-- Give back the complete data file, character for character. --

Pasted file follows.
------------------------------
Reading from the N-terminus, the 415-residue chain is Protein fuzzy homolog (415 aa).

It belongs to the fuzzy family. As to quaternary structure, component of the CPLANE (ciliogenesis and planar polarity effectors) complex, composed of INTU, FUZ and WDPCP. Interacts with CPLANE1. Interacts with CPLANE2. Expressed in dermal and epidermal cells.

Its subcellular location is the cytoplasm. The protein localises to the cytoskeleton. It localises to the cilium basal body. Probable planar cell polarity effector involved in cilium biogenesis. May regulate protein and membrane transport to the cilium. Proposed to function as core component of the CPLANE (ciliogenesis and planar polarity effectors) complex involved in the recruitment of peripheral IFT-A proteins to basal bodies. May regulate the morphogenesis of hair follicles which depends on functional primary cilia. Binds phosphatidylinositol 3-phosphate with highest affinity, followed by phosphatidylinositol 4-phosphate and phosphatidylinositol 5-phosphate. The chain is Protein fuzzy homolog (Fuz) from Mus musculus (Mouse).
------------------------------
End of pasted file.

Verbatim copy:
Reading from the N-terminus, the 415-residue chain is Protein fuzzy homolog (415 aa).

It belongs to the fuzzy family. As to quaternary structure, component of the CPLANE (ciliogenesis and planar polarity effectors) complex, composed of INTU, FUZ and WDPCP. Interacts with CPLANE1. Interacts with CPLANE2. Expressed in dermal and epidermal cells.

Its subcellular location is the cytoplasm. The protein localises to the cytoskeleton. It localises to the cilium basal body. Probable planar cell polarity effector involved in cilium biogenesis. May regulate protein and membrane transport to the cilium. Proposed to function as core component of the CPLANE (ciliogenesis and planar polarity effectors) complex involved in the recruitment of peripheral IFT-A proteins to basal bodies. May regulate the morphogenesis of hair follicles which depends on functional primary cilia. Binds phosphatidylinositol 3-phosphate with highest affinity, followed by phosphatidylinositol 4-phosphate and phosphatidylinositol 5-phosphate. The chain is Protein fuzzy homolog (Fuz) from Mus musculus (Mouse).